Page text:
Connection of decorative and artistic representations on tombstones from medieval Bosnia with Bogomilism and its religious conceptions was established in the second half of the previous century (XIX century – B.R.) by Franjo Rački. His hypothesis was further developed by Ćiro Truhelka through new researches who was first to systematically study tombstones in Bosnia and Herzegovina. Between two world wars, thesis of F. Rački on the Bogomil character of the stećci was rejected with different sets of arguments by both V. Glušac and J. Šidak. Argumentation used by Glušac, who saw these monuments as part of cultural heritage of Orthodox population of Bosnia and Herzegovina, was based on a fact that majority of necropolises with stećci was concentrated around Orthodox churches or in their vicinity. Šidak, who also negated thesis of Bogomil origin to the artistic representations on the monuments, saw in them general human strive for resurrection, ancient folklore representations of afterlife, remnants of cult of ancestors and influence of culturally developed regions neighboring Bosnia.
Main supporters of F. Rački thesis in the after war period where A. Solovjev, D. Mandić and G. Wild. All three of them used different arguments and plethora of imaginative interpretations of cross, shield, deer, chariot, crescent and some other artistic content to describe them as Manichean and Bogomil symbolism which was completely unknown to inhabitants of Bosnia and Herzegovina.
Contrary to thesis of Bogomil and Dualistic origin of artistic representations on stećci, M. Miletić perceived them from the other extreme and saw in them purely Christian symbolic. Artistic content of stećci contains very old decorations, from shapes of deer and horse as symbols of immortality, known in pagan and early Christian beliefs, to younger decorations such as symbols of light, renewal, birth or resurrection, expressed in cross, spirals, wreath, crescent or rosetta, which are encountered on very distant regions of Europe and Asia. Typical Christian symbols are also present, in different shaped crosses, orant, Virgin with the child, resurrected Lazarus, St. Helena, St. Christopher, warrior saints, all taken from the religious frescoes. More worldly representations found on stećci are those of cities, fortifications, towers, scenes from hunts or duels, chariots and funeral processions, all reflections of feudal society monuments where created in.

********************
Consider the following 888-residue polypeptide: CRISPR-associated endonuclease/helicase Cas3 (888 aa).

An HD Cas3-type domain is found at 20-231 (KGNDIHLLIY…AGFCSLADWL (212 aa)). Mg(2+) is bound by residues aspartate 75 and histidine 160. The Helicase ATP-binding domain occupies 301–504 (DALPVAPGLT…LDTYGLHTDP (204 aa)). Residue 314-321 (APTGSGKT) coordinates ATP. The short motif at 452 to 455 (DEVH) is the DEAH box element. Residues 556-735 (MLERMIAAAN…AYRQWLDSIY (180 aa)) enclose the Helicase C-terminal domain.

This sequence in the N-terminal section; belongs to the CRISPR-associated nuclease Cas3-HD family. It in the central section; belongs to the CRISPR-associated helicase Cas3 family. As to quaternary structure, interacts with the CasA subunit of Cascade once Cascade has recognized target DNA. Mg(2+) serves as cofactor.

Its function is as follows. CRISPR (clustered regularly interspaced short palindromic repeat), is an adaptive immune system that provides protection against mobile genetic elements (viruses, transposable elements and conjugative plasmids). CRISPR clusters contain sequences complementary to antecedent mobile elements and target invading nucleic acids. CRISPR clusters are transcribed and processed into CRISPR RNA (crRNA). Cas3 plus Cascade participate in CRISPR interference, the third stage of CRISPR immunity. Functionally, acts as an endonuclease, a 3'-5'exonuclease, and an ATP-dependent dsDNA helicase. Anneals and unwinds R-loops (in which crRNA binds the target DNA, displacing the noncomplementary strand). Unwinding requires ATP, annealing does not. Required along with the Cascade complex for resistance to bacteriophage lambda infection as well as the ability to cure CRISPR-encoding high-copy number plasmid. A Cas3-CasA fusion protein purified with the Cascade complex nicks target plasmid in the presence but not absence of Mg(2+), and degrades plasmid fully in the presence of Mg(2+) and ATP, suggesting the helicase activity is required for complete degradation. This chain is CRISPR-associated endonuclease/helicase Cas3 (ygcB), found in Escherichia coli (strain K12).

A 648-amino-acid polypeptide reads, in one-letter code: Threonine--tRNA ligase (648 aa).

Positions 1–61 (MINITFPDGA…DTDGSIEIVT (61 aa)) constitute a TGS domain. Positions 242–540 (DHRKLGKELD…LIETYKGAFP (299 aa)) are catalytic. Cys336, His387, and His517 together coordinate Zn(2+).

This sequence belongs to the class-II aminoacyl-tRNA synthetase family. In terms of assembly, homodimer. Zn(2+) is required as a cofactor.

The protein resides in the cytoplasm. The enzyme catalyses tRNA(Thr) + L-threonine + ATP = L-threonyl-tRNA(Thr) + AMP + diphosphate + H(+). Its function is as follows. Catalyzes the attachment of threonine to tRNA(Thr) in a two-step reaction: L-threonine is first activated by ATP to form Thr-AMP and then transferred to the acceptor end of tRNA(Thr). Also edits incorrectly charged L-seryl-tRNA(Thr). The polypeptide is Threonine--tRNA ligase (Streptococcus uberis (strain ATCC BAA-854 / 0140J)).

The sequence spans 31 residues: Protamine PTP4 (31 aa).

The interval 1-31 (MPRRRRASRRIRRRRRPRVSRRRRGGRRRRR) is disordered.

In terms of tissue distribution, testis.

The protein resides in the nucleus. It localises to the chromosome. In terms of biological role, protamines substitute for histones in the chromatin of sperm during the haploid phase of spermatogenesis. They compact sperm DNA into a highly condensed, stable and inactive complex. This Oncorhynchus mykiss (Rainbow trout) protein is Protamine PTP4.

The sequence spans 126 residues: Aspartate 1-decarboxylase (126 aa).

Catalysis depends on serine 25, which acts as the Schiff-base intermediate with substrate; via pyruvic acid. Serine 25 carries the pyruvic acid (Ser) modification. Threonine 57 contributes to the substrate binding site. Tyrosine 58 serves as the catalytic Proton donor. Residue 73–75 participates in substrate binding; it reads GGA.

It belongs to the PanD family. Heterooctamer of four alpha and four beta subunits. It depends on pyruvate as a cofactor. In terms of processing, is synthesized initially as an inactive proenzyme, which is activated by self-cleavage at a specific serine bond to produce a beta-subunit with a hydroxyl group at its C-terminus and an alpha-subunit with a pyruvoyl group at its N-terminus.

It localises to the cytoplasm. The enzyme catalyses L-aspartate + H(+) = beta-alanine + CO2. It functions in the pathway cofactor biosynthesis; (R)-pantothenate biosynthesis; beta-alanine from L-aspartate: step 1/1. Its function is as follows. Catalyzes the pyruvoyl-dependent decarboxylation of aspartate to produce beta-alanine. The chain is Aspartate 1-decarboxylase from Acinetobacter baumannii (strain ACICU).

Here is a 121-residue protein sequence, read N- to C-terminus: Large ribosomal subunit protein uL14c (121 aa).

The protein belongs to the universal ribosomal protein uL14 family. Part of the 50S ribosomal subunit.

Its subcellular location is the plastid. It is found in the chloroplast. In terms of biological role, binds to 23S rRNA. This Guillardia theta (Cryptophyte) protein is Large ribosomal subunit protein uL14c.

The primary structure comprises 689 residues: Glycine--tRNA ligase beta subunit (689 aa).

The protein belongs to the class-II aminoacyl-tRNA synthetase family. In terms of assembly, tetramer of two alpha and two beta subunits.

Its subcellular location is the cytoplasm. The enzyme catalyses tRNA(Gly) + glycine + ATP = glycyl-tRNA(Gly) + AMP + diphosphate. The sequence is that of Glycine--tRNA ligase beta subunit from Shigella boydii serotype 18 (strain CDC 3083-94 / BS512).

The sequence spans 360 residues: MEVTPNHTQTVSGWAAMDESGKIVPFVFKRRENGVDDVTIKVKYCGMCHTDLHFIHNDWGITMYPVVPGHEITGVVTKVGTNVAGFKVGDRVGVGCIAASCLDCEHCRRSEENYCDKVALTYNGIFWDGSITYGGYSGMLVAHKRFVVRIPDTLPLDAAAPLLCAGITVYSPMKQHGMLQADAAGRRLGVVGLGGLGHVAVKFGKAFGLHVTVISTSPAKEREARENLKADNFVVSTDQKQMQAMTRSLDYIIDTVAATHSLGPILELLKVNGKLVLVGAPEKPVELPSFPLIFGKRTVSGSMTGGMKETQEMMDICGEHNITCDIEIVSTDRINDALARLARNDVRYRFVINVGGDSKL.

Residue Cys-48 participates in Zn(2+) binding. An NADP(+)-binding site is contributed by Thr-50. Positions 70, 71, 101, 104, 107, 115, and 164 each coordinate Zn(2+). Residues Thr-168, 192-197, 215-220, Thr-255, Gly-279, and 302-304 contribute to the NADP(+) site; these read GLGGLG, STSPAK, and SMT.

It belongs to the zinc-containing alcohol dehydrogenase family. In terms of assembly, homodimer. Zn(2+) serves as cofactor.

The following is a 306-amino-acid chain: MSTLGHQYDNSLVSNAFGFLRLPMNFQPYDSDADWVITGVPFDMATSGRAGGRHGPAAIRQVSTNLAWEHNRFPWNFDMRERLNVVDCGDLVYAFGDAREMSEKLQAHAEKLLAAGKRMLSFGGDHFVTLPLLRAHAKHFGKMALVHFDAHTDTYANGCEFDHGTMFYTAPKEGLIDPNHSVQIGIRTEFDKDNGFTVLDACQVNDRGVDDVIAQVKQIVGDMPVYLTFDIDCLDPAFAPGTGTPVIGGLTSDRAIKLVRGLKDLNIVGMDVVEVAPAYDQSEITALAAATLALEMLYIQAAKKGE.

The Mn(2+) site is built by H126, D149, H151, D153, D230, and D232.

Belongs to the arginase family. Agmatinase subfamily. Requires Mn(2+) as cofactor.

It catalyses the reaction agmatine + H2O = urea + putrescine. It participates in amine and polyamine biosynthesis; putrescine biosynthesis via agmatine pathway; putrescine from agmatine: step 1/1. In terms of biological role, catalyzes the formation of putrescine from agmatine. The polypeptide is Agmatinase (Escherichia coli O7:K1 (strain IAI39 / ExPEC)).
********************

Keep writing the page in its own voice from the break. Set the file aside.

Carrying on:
Huge number of articles, studies, monographs, theoretical discussions and longer or shorter synthetic overviews regarding problematic of stećci and their art was written. This, very extensive literature is filled with excellent works but also with all kinds of assumptions, fabricated facts and leaps of imagination which work more to confuse the researchers and initiate new, mostly sterile polemics then to increase knowledge on this interesting problematic.
Unlike the artistic content, which allowed for a wide range of differing opinions on the symbolic message of every artistic representations in itself, preserved tombstone inscriptions reflect completely authentic religious understandings, and even confessional affiliation of the deceased. Tombstone inscriptions starting with a sign of cross and, in Orthodox Church, standard prayer acclamation “in name of the Father and the Son and the Holy Spirit” are more indicative that the deceased belonged to Orthodox faith then to Bogomilism, Catharism or Dualistic religious organization.
The folklore variants of this basic prayer acclamation do not fall into heretical teachings. For example, on one stećak from vicinity of Mostar, tombstone inscription begins in following manner: “in name of the great God, Emperor of heaven and earth”. Another monument from Dračevo bears the inscription: “eternal glory to the merciful God”. Tombstone inscription of “lady Stana” from Trnovac near Uloga, or knyaz Radoslav Širinić from Sopotnica near Goražde, begin with shortened prayer acclamation “in name of God”. Another inscription, this time of the “servant of God Ubilija” says only “IS HS” (Jesus Christ) and in one case inscription goes “in name of the Father and the Son” without mention of the Holy Spirit, which is more probably and oversight from a inexpert transcriber then a conscious change made in order to adhere to certain heretical teaching.